Director of the Consumer Privacy Project Ryan Calo is quoted in the following story on the highly competitive atmosphere of the robot industry. Business Week's Joel Stonington reports:
Robots build our cars and electronics. They sort packages with ease, lift enormous weights, and perform microsurgeries too small for the human eye. In Afghanistan, robots are fighting our wars. What they can't do is share an operating system.
Today approximately 8.6 million robots are around the world, according to IFR World Robotics. That's equal to roughly the population of New Jersey. And most of these have been designed from scratch. For years, tinkerers in garages, professors at universities, and scientists at corporations have essentially been reinventing the wheel each time they develop a new robot. That means designing the hardware and writing the code that drives the actions. From robot welders to robot vacuum cleaners, the robotics industry at this point is essentially siloed.
But maybe not for much longer. Enormous profits await the company that could become the Microsoft (MSFT) of the robotic world. "There is competition over who is going to have the dominant operating system for robots," says Ryan Calo, director of the Consumer Privacy Project at Stanford University's Center for Internet and Society.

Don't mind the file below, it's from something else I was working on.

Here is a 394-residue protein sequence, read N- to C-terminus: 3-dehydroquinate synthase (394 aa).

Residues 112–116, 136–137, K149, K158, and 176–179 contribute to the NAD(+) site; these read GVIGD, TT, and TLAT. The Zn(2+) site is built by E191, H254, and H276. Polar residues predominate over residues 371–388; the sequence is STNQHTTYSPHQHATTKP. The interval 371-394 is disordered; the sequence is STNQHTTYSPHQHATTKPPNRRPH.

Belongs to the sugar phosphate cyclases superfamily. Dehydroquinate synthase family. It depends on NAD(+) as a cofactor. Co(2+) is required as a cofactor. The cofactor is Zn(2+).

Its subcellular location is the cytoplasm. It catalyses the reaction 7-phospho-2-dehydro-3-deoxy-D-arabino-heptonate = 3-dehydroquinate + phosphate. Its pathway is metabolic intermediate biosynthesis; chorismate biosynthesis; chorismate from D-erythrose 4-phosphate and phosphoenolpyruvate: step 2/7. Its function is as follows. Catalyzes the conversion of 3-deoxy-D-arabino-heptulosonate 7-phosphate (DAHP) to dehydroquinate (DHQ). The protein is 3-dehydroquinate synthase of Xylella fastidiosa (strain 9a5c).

Standards are essential to the development and adaptation of technology. Competing standards confuse consumers and hinder progress. For example, the competition between Sony's (SNE) Blu-ray DVD system and Toshiba's (TOSYY:OTC) HD DVD system hurt sales of both systems. The logjam was resolved in 2008 when Toshiba announced it would stop manufacturing its system. As Calo says, "There are a bunch of groups that want to make the top operating system. It really matters."
By open, Calo says it needs to be "nondedicated as to use, nondiscriminatory as to software, and modular in design." That's what Willow Garage is going for, as well.
"It turns out to be next to impossible to debug software," Calo says. "You can have a sense of what a program is going to do, but getting it 100 percent right is not possible."
"This is software that can touch you," Calo says. "Unlike devices in the past, these machines can cause physical damage."